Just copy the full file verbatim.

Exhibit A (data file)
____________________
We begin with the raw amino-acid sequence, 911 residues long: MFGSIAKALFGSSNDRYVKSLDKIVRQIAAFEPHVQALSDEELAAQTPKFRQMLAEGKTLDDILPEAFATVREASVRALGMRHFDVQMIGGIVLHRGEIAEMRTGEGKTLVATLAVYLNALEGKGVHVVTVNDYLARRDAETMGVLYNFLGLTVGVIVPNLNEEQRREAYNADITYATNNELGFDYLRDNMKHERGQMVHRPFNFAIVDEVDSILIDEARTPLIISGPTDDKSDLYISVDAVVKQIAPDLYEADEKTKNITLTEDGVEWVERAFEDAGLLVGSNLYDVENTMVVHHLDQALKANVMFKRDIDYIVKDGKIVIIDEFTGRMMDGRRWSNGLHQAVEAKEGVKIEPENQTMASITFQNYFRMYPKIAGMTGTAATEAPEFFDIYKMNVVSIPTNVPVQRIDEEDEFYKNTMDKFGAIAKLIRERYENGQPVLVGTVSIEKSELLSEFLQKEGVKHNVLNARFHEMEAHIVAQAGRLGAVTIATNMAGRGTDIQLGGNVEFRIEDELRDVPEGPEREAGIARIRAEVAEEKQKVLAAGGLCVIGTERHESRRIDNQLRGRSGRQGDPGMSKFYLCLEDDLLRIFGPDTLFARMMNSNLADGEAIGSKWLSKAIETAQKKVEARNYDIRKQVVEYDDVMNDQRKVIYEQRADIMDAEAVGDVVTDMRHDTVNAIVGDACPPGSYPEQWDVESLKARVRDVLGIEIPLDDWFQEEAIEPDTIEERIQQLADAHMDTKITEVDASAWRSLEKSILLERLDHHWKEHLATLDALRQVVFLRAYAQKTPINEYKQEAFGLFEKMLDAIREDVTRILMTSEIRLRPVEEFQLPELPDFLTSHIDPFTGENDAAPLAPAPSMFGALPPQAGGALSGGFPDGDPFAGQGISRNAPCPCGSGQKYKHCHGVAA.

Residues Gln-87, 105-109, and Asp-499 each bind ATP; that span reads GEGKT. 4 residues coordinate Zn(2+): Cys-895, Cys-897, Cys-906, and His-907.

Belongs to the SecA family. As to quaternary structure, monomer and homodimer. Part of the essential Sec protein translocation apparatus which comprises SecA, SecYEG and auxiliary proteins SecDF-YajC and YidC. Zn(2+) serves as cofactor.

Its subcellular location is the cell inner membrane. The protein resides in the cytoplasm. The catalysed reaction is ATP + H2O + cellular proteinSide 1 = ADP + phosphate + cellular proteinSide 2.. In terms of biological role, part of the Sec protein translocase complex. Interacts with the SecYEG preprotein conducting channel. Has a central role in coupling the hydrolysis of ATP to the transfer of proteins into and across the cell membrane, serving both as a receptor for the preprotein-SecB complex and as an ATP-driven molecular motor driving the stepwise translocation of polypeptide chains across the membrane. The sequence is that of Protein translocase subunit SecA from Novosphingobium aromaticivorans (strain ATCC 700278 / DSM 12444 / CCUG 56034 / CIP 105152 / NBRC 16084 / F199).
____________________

We begin with the raw amino-acid sequence, 911 residues long: MFGSIAKALFGSSNDRYVKSLDKIVRQIAAFEPHVQALSDEELAAQTPKFRQMLAEGKTLDDILPEAFATVREASVRALGMRHFDVQMIGGIVLHRGEIAEMRTGEGKTLVATLAVYLNALEGKGVHVVTVNDYLARRDAETMGVLYNFLGLTVGVIVPNLNEEQRREAYNADITYATNNELGFDYLRDNMKHERGQMVHRPFNFAIVDEVDSILIDEARTPLIISGPTDDKSDLYISVDAVVKQIAPDLYEADEKTKNITLTEDGVEWVERAFEDAGLLVGSNLYDVENTMVVHHLDQALKANVMFKRDIDYIVKDGKIVIIDEFTGRMMDGRRWSNGLHQAVEAKEGVKIEPENQTMASITFQNYFRMYPKIAGMTGTAATEAPEFFDIYKMNVVSIPTNVPVQRIDEEDEFYKNTMDKFGAIAKLIRERYENGQPVLVGTVSIEKSELLSEFLQKEGVKHNVLNARFHEMEAHIVAQAGRLGAVTIATNMAGRGTDIQLGGNVEFRIEDELRDVPEGPEREAGIARIRAEVAEEKQKVLAAGGLCVIGTERHESRRIDNQLRGRSGRQGDPGMSKFYLCLEDDLLRIFGPDTLFARMMNSNLADGEAIGSKWLSKAIETAQKKVEARNYDIRKQVVEYDDVMNDQRKVIYEQRADIMDAEAVGDVVTDMRHDTVNAIVGDACPPGSYPEQWDVESLKARVRDVLGIEIPLDDWFQEEAIEPDTIEERIQQLADAHMDTKITEVDASAWRSLEKSILLERLDHHWKEHLATLDALRQVVFLRAYAQKTPINEYKQEAFGLFEKMLDAIREDVTRILMTSEIRLRPVEEFQLPELPDFLTSHIDPFTGENDAAPLAPAPSMFGALPPQAGGALSGGFPDGDPFAGQGISRNAPCPCGSGQKYKHCHGVAA.

Residues Gln-87, 105-109, and Asp-499 each bind ATP; that span reads GEGKT. 4 residues coordinate Zn(2+): Cys-895, Cys-897, Cys-906, and His-907.

Belongs to the SecA family. As to quaternary structure, monomer and homodimer. Part of the essential Sec protein translocation apparatus which comprises SecA, SecYEG and auxiliary proteins SecDF-YajC and YidC. Zn(2+) serves as cofactor.

Its subcellular location is the cell inner membrane. The protein resides in the cytoplasm. The catalysed reaction is ATP + H2O + cellular proteinSide 1 = ADP + phosphate + cellular proteinSide 2.. In terms of biological role, part of the Sec protein translocase complex. Interacts with the SecYEG preprotein conducting channel. Has a central role in coupling the hydrolysis of ATP to the transfer of proteins into and across the cell membrane, serving both as a receptor for the preprotein-SecB complex and as an ATP-driven molecular motor driving the stepwise translocation of polypeptide chains across the membrane. The sequence is that of Protein translocase subunit SecA from Novosphingobium aromaticivorans (strain ATCC 700278 / DSM 12444 / CCUG 56034 / CIP 105152 / NBRC 16084 / F199).